Tag Archives: bait

Herring cuts another headache for lobstermen

Maine lobstermen are catching it coming and going, but the “it” ain’t lobsters. Last month, the lobster industry found itself confronted with a demand from federal fisheries regulators that it reduce the risk it posed to endangered right whales by 60 percent and began the arduous task of figuring out how to remove half the vertical buoy lines attached to lobster traps from the water. Though it came as no surprise, earlier this month the New England Fishery Management Council announced that the already scant amount of herring allowed to be caught off the coast of New England would be further reduced in 2020 and 2021. >click to read<11:34

‘Do I need life insurance?’ A morning as a Peconic fisherman

Rain is the forecast as Tom Gariepy arrives at the Peconic River just before 5 a.m. for one of the last bunker hauls of the season. He backs his trailered sharpie bait boat into the still, 68-degree water, parks his pickup on the road and waits for veteran fishermen Lenny Nilson and Kenny Anderson before the three push off in two boats for the waters around Indian Island, in Riverhead. On the way out, Gariepy sees a giant school of bunker just beyond the launch point, but Nilson has a feeling about the waters to the north and east. >click to read<14:17

Maine DMR chief briefs Legislature on whales, bait

Department of Marine Resources Commissioner Patrick Keliher briefed the Legislature’s Marine Resources Committee on the latest news from the lobster bait and whale front. The news was not good. Speaking at a May 7 committee workshop, Keliher said the state was under severe pressure from NOAA Fisheries to find ways to reduce the number of vertical lines in the water that connect lobster traps to surface buoys. NOAA seeks a line reduction of more than 60 percent and wants it done soon. >click to read<11:21

Large pogy catch good news for Maine lobstermen who feared bait shortage

All of the landings have yet to be counted, but officials say it is likely that an unusually large pogy fleet will have caught almost 7 million pounds of the fish, which is more than double last year’s landings. This comes as especially good news for Maine lobstermen, who use pogies to bait their traps when the herring supply runs low, as it is expected to this year. “Every pogy used was herring not used,” said Kristan Porter, a Cutler lobsterman and president of the Maine Lobstermen’s Association, which has been working with its members to prepare them for the herring shortage. >click to read<07:09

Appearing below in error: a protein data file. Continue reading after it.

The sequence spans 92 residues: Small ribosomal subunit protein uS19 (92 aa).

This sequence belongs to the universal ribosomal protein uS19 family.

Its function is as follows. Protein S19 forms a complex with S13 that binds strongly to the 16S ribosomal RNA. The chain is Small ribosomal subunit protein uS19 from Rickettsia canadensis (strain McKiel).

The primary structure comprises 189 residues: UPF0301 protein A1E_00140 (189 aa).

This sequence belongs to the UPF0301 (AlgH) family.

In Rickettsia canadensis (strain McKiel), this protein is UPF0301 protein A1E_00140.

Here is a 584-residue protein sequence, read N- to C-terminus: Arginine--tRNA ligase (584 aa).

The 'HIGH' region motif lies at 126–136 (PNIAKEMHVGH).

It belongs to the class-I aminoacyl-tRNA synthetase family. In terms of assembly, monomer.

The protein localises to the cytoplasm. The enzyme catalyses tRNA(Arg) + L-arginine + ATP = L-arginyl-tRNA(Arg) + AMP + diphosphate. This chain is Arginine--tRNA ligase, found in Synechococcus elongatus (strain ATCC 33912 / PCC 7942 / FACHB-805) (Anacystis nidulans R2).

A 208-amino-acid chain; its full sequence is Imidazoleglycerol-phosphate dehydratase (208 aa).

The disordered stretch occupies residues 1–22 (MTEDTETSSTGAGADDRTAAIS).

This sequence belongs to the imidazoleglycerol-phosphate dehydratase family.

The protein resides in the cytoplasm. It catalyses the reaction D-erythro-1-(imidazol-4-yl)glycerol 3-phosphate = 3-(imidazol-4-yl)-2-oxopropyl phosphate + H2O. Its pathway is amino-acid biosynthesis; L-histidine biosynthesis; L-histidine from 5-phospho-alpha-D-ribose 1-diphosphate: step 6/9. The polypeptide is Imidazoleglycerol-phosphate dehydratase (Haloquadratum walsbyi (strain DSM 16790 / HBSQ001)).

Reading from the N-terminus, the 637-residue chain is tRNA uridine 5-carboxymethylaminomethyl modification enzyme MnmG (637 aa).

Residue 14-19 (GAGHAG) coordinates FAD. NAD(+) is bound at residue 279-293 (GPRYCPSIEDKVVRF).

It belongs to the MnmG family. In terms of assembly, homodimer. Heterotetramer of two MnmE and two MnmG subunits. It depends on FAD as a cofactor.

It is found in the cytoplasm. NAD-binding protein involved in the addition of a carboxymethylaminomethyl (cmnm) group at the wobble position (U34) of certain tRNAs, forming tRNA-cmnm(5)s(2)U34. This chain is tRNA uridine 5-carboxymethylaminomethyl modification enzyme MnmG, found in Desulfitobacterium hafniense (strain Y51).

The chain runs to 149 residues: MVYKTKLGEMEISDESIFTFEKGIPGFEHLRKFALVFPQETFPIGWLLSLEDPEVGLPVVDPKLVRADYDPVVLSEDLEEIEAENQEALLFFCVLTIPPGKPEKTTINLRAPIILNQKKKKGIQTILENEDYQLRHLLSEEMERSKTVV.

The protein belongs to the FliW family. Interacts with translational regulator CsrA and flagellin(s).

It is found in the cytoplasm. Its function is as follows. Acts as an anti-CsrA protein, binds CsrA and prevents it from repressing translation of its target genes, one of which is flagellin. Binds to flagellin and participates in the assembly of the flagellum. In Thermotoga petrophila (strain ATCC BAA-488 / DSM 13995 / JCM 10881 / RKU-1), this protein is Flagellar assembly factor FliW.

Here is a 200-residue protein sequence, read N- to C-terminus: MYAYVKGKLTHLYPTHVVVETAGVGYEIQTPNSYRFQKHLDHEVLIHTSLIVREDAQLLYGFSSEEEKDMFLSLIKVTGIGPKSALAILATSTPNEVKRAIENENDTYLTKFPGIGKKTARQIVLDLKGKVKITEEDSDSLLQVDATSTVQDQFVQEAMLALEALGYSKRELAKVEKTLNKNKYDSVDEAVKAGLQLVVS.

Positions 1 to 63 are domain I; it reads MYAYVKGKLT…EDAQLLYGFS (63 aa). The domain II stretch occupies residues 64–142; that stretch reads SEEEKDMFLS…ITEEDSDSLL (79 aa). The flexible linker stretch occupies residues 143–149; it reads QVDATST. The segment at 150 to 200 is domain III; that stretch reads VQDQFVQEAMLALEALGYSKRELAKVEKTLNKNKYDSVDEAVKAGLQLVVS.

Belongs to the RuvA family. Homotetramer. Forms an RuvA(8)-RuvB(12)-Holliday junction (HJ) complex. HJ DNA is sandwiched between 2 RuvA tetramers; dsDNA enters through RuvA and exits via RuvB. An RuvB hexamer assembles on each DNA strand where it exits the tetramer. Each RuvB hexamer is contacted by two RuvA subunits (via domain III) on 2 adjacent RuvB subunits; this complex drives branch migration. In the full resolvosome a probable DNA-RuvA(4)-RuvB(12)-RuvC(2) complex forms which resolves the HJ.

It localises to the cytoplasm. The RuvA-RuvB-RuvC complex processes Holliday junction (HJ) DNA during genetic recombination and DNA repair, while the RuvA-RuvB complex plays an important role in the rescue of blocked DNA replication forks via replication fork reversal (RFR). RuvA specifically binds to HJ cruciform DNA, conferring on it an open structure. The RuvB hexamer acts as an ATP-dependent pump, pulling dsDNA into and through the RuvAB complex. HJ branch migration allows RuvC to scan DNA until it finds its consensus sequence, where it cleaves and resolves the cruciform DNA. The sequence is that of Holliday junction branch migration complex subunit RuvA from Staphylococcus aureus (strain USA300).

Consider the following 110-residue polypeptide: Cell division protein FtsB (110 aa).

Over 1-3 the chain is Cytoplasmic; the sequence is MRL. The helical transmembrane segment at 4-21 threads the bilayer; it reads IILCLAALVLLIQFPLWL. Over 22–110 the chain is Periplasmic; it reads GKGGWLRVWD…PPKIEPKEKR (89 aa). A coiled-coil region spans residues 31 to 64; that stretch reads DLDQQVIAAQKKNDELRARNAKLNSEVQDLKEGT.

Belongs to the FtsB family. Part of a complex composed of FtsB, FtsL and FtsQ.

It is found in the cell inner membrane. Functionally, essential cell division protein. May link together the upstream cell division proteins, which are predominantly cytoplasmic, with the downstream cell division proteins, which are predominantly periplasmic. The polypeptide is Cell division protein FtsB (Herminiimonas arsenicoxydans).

Mashpee Selectmen Push To Move Herring Trawlers Off The Coast

The New England Fishery Management Council, a federal entity, will host several public hearings to solicit comments on possible alternatives under consideration in an amendment to the Atlantic Herring Fishery Management Plan. More specifically, the council is seeking feedback from the public on which alternatives should be selected and why. One of those amendments includes forcing fishing vessels called midwater trawlers 12 miles off the Cape Cod shore.,,, But the operators of these midwater trawlers contest the proposed amendment,,, Mary Beth Tooley, a representative of O’Hara Corporation in Maine, says that about 80 percent of the Maine lobster fishery uses herring as bait. “That’s thousands of lobstermen that will be impacted,” >click to read<20:13

Big changes could be coming to East Coast herring fishery

Federal fishing regulators are considering changing the way they manage one of the largest fisheries on the East Coast to better account for its impact on the environment and other industries. The regulatory New England Fishery Management Council has released a group of alternatives for how it could change management of Atlantic herring. The small, schooling fish are harvested from Maine to Florida and are used for fish oil, food for humans and bait for fishermen and lobstermen. click here to read the story 20:22

This year, a welcome switch on bait supply for Maine lobstermen